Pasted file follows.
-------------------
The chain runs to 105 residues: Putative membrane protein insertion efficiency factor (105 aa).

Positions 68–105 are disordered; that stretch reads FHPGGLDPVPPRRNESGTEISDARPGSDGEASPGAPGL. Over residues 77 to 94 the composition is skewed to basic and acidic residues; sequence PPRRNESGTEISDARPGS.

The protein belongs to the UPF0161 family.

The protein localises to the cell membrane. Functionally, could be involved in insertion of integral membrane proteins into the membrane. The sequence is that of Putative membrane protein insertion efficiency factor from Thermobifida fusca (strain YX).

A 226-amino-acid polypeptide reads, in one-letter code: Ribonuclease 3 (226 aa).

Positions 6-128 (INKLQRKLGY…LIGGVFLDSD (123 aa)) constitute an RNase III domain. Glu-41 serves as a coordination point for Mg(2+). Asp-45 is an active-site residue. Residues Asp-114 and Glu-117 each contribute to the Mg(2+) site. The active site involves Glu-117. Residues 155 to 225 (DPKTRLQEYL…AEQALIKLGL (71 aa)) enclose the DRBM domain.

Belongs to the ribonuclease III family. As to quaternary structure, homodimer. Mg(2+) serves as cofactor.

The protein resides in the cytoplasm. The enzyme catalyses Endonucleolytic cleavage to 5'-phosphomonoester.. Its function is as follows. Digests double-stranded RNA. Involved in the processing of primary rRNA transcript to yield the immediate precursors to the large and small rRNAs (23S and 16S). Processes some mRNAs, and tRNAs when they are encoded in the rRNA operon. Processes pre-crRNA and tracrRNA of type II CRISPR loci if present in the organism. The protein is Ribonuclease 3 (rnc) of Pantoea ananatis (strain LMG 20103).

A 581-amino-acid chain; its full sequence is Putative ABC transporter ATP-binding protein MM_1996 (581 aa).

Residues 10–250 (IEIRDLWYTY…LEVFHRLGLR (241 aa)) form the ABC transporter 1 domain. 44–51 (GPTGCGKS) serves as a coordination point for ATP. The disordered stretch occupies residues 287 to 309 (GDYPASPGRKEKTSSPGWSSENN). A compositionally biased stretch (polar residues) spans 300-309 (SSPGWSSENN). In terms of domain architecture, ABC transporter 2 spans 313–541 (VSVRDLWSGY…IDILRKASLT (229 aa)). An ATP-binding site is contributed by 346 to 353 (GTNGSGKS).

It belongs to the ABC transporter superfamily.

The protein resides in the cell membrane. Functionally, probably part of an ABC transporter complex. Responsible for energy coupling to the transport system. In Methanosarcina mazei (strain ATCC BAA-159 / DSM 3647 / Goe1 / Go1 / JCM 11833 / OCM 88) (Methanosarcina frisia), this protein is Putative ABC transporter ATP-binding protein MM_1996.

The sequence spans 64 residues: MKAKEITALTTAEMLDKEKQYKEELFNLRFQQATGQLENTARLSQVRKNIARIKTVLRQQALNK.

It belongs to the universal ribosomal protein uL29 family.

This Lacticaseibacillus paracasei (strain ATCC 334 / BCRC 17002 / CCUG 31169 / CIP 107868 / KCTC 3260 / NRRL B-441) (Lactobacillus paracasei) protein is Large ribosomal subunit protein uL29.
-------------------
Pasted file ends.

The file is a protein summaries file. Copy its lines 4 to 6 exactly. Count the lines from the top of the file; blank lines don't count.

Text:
The protein localises to the cell membrane. Functionally, could be involved in insertion of integral membrane proteins into the membrane. The sequence is that of Putative membrane protein insertion efficiency factor from Thermobifida fusca (strain YX).

A 226-amino-acid polypeptide reads, in one-letter code: Ribonuclease 3 (226 aa).

Positions 6-128 (INKLQRKLGY…LIGGVFLDSD (123 aa)) constitute an RNase III domain. Glu-41 serves as a coordination point for Mg(2+). Asp-45 is an active-site residue. Residues Asp-114 and Glu-117 each contribute to the Mg(2+) site. The active site involves Glu-117. Residues 155 to 225 (DPKTRLQEYL…AEQALIKLGL (71 aa)) enclose the DRBM domain.